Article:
Microtest tensile stage used for grain rotation studies in the SEM

Acknowledgement: Dr. R. Mishra and Mr. R. Kubic, General Motors R&D Center, Warren, MI, USA.


In most alloys the material properties, such as strength and formability, are strongly affected by the development of texture. The scanning electron microscope (SEM) fitted with electron backscatter diffraction (EBSD) instrumentation is widely used to study texture. The current example shows the power of adding a tensile stage in situ with the SEM / EBSD to study microstructural and texture development during forming. In this configuration, the Microtest 5000N tensile stage allows tensile testing dynamically in the SEM, enabling investigations of the relation of crystallographic rotations of grains with traditional stress-strain analysis.

Tensile stage

The Microtest range of modules from Gatan offer dynamic tensile, compression and bending tests of specimens in the SEM. Microstructural changes at the region of interest can be examined with the large depth of field offered by the SEM, while software simultaneously controls the experiment and records stress-strain information.

These modules are optimized for working in the SEM environment, e.g., allowing short working distance, and are manufactured using non-magnetic metals. They can also be used on the bench top or under a light microscope. When configured for the vacuum chamber of the SEM, Gatan also offers the option to heat or cool the specimen in situ over a wide temperature range.

In this study, a room temperature module with a maximum load of 5000N was fitted on a replacement SEM door and X, Y, Z translation stage specially configured to fit the stringent criteria of specimen tilt, working distance and diffraction pattern illumination for in-situ EBSD studies.

The EBSD camera is inserted once the stage is positioned and an IR chamber scope is helpful in this regard. A single connector using a vacuum feedthrough provides stress and strain control and information to the computer.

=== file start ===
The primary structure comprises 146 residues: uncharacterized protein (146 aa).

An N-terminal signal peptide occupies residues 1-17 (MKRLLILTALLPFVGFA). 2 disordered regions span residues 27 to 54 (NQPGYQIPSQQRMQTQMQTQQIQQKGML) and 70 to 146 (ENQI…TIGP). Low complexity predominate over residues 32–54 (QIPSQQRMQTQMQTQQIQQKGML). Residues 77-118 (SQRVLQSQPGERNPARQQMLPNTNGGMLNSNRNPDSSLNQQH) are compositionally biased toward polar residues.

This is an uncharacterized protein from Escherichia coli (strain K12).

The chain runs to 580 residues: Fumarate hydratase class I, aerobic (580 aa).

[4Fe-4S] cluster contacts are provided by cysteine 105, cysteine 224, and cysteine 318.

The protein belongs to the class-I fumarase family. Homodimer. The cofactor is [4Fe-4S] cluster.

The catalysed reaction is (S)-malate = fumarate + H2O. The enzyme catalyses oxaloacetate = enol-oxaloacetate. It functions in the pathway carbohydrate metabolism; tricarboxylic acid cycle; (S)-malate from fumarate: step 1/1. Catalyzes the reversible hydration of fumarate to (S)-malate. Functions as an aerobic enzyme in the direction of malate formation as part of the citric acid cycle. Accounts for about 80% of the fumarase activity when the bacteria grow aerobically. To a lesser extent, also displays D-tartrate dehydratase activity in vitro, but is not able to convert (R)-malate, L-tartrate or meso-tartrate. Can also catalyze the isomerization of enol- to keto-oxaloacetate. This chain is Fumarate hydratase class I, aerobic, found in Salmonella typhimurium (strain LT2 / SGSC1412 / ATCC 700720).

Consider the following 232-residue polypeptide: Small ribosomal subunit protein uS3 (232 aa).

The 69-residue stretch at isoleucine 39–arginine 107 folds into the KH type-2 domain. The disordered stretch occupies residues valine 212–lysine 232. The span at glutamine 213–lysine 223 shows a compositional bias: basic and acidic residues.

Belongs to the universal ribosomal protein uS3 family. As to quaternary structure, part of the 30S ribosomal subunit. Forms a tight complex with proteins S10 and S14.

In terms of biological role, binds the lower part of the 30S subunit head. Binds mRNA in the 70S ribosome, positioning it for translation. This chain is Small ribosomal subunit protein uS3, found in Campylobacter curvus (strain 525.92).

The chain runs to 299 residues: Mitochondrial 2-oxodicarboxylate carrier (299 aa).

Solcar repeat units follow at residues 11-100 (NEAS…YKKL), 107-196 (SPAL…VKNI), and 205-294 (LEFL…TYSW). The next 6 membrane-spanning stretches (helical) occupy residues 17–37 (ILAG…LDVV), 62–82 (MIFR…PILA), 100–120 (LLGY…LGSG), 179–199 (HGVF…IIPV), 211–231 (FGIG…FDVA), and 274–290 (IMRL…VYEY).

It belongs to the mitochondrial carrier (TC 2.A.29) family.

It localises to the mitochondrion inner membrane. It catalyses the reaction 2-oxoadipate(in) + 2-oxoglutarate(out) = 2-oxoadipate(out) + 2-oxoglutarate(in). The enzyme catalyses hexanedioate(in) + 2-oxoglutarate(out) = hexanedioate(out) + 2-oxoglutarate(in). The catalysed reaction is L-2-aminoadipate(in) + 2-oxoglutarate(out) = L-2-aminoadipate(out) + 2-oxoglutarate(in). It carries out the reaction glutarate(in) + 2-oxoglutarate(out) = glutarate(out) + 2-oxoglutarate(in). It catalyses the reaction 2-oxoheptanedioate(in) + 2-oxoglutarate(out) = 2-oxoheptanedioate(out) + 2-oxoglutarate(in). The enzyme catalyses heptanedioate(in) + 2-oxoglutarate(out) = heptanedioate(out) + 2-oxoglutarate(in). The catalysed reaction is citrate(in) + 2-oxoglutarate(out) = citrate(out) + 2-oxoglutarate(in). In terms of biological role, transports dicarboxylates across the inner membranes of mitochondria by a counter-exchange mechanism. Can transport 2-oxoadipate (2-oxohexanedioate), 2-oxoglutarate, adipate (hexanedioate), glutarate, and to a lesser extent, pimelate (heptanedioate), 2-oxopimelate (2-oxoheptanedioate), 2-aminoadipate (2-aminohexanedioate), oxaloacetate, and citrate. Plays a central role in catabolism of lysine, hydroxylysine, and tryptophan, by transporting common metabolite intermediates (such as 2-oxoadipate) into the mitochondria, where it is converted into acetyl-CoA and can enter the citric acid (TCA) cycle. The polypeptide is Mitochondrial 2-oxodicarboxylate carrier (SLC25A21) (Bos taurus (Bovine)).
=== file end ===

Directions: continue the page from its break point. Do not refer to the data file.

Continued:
The photograph shows the 5000N tensile module and the replacement SEM stage and door. In this example the microscope pole piece and tensile module geometry precluded 70° tilting of the stage, so 70° tilt of the specimen using specially designed grips. This design allows reverse tilted grips to mount specimens normal to the electron beam for non EBSD dynamic testing studies, or standard microcharacterization techniques.


An allow specimen (Aluminum A5754-0) was polished to obtain a surface suitable for EBSD analysis.

The initial EBSD grain map prior to deformation is shown in Figure 1(a). The sample was then subjected to in-situ tensile loading to Point A in Figure 2. At this point, the tensile experiment was paused.

The EBSD map collected at 1500N load is shown in Figure 1(b) from the same area as in Figure 1(a). The straining was resumed to points B and C in Figure 2, stopping at each point to collect matching EBSD data.

Note, for other types of specimens where strain rate is important, the Microtest software provides a choice of strain speeds and allows relaxation to be studied by providing options of continuing data acquisition while extension is topped, or by controlling extension to keep a constant load. In addition thresholds of load, extension or time can be set in software, providing useful dynamic control of the experiment.

The changing microstructure under plastic deformation as measured using EBSD can be displayed in many ways to quantify texture, grain size and boundary orientation.

Grain Rotation (º) Spread before (º) Spread after (º)
1 3.5 0.6 7.2
2 7.4 0.6 5.4
3 11.5 0.7 5.7

Table 1 lists the measured values of grains marked 1, 2, and 3 in Figure 1. These values can be quantitatively correlated with strain distribution inside the material.

Figure 4 shows grain rotation and orientation maps of the specimen after loading to 2225N which corresponds to 22% strain. The density of low angle grain boundaries inside grains is noticeably higher in Figure 4(a) and the corresponding grain orientation figure shows color variations corresponding to orientation spreads. The dark region in Figure 4(a) corresponds to gross topographic variation on the surface.

As the material deforms, grains undergo lattice rotation. The amount of rotation depends on the amount of slip in individual grains and their relative orientation and location with respect to the tensile axis. The dislocation networks inside the grains increase the spread of local orientations.


This work has documented the ability of the Microtest tensile stage configured for EBSD analysis, to show microstructural changes in an aluminum alloy sample subjected to in-situ tensile deformation. Increase in lattice misorientation in the grains and lattice rotations can be directly measured in samples deformed to large strains using this combination of equipment. Resulting measurements attest to the positional and mechanical stability of the stage in this application.